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Re: Practical question: elements or attributes?

From: Arle Lommel <arle.lommel@gmail.com>
Date: Wed, 18 Apr 2012 10:30:50 +0200
To: David Lewis <dave.lewis@cs.tcd.ie>, Multilingual Web LT Public List <public-multilingualweb-lt@w3.org>
Message-Id: <98AE854C-642D-49F1-A327-4D8B86BC7256@gmail.com>
OK, accepting that we are using attributes now, that starts to dictate some naming conventions we will have to use that we would not worry about with elements. For example, if two data categories presently include note attributes and we are using attributes, the two kinds of notes will need different names so that we know what they apply to. One way to do so is to extend the prefixing names that Felix suggested, as shown in this example, where the names are nested: 

The <span
	its-qa-type="syntactic error"
	its-qa-ruleSet="SAE J2450"
	its-qa-note="bad grammar"
	its-somethingElse-note="Sample of a note from another section of ITS"
>verbs agrees</span> with the subject

In this case I prefixed everything with its for our broad area and qa for quality with somethingElse for some other part of the spec, but both allowing a “note”. Sound reasonable? If so, it means I will probably need to redo some examples to match, but it shouldn't be hard.

But I see some issue with using attributes applied to existing HTML5 constructs, like span, in this fashion.

Some of the data categories are rather complex (take processTrigger for example) and have rules about some components being mandatory and some being optional. I've not done this with a schema before, and perhaps it can be done, but how do we parse and enforce data structures when we no longer have a unique element to enforce those structures on (since the data categories are now elements that can apply to many kinds of elements)? I.e., if we have 20 constructs that can apply to a span, each with their own data model, how do we modify the data model for span itself to support validating all of these different data models? Does the new version of XML Schema address ways to enforce co-occurrence restrictions for attributes of an element (e.g., if you have foo as an attribute you must also have bar, but you can have bar without having foo)?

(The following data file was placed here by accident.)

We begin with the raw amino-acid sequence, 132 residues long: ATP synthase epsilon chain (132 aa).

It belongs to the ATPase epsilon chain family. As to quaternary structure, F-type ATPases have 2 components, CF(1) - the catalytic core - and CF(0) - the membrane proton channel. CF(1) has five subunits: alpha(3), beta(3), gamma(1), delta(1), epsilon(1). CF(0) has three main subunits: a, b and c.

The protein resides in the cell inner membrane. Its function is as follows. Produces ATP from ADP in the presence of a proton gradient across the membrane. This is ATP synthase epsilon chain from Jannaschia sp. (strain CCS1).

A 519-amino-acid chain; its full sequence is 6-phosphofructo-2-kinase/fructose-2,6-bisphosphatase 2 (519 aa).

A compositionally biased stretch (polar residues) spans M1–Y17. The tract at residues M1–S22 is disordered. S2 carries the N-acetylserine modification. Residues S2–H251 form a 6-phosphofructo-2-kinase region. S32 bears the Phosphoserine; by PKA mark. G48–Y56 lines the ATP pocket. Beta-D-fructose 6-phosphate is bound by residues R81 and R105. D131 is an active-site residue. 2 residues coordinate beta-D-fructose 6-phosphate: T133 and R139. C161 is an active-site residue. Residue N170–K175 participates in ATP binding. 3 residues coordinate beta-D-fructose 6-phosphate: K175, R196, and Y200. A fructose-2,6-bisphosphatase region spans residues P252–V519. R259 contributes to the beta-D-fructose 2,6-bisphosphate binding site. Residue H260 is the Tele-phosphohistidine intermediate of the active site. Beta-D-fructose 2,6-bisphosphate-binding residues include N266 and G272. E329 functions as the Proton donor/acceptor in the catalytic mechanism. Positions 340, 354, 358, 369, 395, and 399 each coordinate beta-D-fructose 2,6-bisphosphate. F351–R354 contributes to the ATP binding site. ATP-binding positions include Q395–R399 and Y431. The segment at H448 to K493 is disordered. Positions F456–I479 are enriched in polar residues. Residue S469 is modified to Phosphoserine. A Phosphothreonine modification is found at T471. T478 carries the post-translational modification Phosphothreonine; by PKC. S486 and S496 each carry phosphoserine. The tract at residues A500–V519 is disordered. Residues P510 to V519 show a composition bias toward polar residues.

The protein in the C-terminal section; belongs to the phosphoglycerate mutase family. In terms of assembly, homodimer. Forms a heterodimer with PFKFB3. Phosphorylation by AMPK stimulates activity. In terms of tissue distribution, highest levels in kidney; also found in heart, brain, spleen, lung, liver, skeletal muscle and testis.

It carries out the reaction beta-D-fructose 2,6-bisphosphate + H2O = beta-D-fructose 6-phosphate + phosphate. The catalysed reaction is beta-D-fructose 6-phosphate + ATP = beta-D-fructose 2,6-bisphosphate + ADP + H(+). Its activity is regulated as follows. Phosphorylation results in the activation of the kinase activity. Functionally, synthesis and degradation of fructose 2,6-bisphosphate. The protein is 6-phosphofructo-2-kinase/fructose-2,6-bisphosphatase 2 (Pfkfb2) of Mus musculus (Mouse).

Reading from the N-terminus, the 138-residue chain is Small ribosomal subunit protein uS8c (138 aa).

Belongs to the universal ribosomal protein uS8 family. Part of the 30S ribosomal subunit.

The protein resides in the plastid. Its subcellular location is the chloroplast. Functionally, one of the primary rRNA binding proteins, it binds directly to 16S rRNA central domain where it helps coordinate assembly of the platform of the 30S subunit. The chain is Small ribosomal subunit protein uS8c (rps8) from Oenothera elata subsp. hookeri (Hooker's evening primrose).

Since we will need to support multiple data categories on elements, and we would rename using the nested convention outlined above, does that mean that something like the following would be considered valid?

its-domain="fruit cultivation"
its-translatorQualification="expert in translation of agricultural documents"
its-author="Bob Johnson"
its-qualityProfile-name="SAE J2450"
its-qualityProfile-agent="Bil Smith"
its-languageResource-description="the company’s terminology on the web"	
its-specialRequirements="max-length:2000 chars"
><p>Sed ut perspiciatis unde omnis iste natus error sit voluptatem accusantium doloremque laudantium, totam rem aperiam, eaque ipsa quae ab illo inventore veritatis et quasi architecto beatae vitae dicta sunt explicabo. Nemo enim ipsam voluptatem quia voluptas sit aspernatur aut odit aut fugit, sed quia consequuntur magni dolores eos qui ratione voluptatem sequi nesciunt.</p><img src="picture.jpg" alt="some text" /><p>Neque porro quisquam est, qui dolorem ipsum quia dolor sit amet, consectetur, adipisci velit, sed quia non numquam eius modi tempora incidunt ut labore et dolore magnam aliquam quaerat voluptatem. Ut enim ad minima veniam, quis nostrum exercitationem ullam corporis suscipit laboriosam, nisi ut aliquid ex ea commodi consequatur? Quis autem vel eum iure reprehenderit qui in ea voluptate velit esse quam nihil molestiae consequatur, vel illum qui dolorem eum fugiat quo voluptas nulla pariatur?</p></div>